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You are here: Home / Publications / Evolving concepts in the pathology and computed tomography imaging of lung adenocarcinoma and bronchioloalveolar carcinoma.

Evolving concepts in the pathology and computed tomography imaging of lung adenocarcinoma and bronchioloalveolar carcinoma.

  • Travis WD
  • Garg K
  • Franklin WA
  • Wistuba II
  • Sabloff B
  • Noguchi M
  • Kakinuma R
  • Zakowski M
  • Ginsberg M
  • Padera R
  • Jacobson F
  • Johnson BE
  • Hirsch F
  • Brambilla E
  • Flieder DB
  • Geisinger KR
  • Thunnisen F
  • Kerr K
  • Yankelevitz D
  • Franks TJ
  • Galvin JR
  • Henderson DW
  • Nicholson AG
  • Hasleton PS
  • Roggli V
  • Tsao MS
  • Cappuzzo F
  • Vazquez M


J. Clin. Oncol.. 2005 May 23 (14).

To review recent advances in pathology and computed tomography (CT) of lung adenocarcinoma and bronchioloalveolar carcinoma (BAC).

A pathology/CT review panel of pathologists and radiologists met during a November 2004 International Association for the Study of Lung Cancer/American Society of Clinical Oncology consensus workshop in New York. The purpose was to determine if existing data was sufficient to propose modification of criteria for adenocarcinoma and BAC as newly published in the 2004 WHO Classification of Lung Tumors, and to address the pathologic/radiologic concept of diffuse/multicentric BAC.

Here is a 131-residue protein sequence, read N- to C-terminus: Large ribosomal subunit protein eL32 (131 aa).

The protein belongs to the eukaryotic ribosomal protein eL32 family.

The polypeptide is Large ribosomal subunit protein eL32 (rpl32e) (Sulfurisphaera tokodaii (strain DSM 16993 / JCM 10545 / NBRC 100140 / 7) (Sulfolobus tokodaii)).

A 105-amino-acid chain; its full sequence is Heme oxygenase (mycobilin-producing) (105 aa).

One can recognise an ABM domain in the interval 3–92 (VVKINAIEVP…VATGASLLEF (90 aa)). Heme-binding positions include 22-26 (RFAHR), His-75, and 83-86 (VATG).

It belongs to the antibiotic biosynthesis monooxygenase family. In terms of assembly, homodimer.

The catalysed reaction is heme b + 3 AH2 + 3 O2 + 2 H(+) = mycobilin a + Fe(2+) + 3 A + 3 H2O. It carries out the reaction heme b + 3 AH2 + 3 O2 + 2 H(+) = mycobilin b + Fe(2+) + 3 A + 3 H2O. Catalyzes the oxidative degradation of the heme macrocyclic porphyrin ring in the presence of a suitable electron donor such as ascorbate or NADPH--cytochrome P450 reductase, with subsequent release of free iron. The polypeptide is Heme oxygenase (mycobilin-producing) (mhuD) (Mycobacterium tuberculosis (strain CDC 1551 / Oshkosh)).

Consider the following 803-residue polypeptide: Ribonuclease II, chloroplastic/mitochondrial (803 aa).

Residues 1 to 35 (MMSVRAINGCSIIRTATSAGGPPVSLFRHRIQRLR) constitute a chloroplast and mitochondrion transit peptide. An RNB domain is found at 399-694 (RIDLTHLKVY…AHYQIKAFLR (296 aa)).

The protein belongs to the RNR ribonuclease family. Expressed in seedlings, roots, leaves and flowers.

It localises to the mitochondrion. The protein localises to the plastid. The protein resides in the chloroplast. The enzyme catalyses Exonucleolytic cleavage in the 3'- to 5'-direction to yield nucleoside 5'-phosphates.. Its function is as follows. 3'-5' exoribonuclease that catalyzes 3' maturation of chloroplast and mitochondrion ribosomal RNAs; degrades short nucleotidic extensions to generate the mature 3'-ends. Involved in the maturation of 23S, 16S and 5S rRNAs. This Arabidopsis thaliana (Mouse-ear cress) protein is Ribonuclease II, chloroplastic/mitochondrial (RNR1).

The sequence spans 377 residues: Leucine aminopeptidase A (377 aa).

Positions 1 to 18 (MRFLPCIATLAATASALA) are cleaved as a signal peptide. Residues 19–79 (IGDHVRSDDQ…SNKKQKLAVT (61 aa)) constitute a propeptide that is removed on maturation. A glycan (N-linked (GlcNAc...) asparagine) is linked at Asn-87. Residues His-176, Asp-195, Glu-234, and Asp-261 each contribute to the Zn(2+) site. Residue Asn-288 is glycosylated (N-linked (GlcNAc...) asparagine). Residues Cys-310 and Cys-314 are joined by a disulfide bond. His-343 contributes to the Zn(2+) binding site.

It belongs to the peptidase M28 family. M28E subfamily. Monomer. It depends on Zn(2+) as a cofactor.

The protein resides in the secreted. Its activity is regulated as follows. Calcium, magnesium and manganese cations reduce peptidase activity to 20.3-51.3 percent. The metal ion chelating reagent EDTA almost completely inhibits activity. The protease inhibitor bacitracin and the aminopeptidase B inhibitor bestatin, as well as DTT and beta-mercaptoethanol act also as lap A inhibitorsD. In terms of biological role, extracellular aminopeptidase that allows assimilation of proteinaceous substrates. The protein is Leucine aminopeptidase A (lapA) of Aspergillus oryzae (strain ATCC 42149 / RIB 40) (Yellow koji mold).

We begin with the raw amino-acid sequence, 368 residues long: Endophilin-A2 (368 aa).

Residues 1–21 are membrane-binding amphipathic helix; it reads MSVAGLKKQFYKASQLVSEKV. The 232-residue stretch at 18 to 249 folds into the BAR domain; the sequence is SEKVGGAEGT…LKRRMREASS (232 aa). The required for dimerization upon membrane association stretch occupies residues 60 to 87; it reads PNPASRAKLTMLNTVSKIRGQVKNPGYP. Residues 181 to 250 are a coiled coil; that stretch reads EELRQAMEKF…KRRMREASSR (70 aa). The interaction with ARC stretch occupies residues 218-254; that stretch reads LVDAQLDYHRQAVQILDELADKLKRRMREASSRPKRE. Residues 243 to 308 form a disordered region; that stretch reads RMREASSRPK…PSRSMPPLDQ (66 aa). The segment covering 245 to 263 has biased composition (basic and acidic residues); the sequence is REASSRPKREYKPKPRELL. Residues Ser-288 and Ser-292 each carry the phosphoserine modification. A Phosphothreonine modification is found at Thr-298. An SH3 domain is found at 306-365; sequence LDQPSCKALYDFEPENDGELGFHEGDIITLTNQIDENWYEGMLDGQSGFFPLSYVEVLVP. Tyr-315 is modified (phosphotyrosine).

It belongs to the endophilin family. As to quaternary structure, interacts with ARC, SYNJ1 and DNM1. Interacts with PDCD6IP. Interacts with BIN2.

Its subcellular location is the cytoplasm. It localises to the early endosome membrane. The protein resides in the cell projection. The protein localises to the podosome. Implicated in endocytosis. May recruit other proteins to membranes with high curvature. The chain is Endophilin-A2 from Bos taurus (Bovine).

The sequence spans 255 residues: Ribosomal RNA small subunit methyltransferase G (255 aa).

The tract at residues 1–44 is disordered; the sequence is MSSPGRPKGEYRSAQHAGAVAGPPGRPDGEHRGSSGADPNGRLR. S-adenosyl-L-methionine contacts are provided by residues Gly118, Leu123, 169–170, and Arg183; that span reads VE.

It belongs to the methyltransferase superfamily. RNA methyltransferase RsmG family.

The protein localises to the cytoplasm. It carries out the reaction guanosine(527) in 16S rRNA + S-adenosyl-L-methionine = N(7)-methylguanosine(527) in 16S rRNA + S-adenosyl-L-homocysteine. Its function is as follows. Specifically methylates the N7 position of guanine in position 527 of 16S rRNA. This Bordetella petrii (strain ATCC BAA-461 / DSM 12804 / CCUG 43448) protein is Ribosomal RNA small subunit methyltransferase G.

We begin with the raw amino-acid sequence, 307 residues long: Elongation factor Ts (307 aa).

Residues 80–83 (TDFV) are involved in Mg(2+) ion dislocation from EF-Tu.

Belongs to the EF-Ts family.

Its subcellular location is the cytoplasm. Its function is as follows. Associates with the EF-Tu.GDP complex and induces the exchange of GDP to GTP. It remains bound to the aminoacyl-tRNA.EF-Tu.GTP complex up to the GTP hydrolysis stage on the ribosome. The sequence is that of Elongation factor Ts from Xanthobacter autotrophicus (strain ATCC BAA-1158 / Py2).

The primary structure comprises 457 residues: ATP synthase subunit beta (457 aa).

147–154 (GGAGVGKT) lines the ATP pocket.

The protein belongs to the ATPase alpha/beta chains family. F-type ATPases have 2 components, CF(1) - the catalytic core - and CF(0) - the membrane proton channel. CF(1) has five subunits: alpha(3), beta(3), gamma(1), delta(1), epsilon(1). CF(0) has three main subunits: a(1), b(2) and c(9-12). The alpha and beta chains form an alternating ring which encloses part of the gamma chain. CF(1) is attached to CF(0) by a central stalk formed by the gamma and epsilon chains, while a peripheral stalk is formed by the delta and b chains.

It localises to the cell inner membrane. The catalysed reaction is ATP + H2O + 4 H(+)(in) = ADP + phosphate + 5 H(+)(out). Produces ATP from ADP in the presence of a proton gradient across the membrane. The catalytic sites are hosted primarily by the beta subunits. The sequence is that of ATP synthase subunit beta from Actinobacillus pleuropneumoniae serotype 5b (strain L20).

Solitary small, peripheral BACs have an excellent prognosis. Most lung adenocarcinomas with a BAC pattern are not pure BAC, but rather adenocarcinoma, mixed subtype with invasive patterns. This applies to tumors presenting with a diffuse/multinodular as well as solitary nodule pattern. The percent of BAC versus invasive components in lung adenocarcinomas appears to be prognostically important. However, a consensus definition of "minimally invasive" BAC with a favorable prognosis could not be achieved. While recognition of a BAC component is possible, the diagnosis of BAC with exclusion of invasive adenocarcinoma cannot be made by small biopsy or cytology specimens.

There is a need to work toward a mutual understanding and consensus between pathologists, clinicians, and researchers with the use of the term BAC versus adenocarcinoma. Future studies should make some attempt to quantitate these components and/or other features such as size of scar, size of invasive component, or pattern of invasion. Hopefully, this work will allow definition of a category of adenocarcinoma, mixed subtype with predominant BAC/minimal invasion and a favorable prognosis.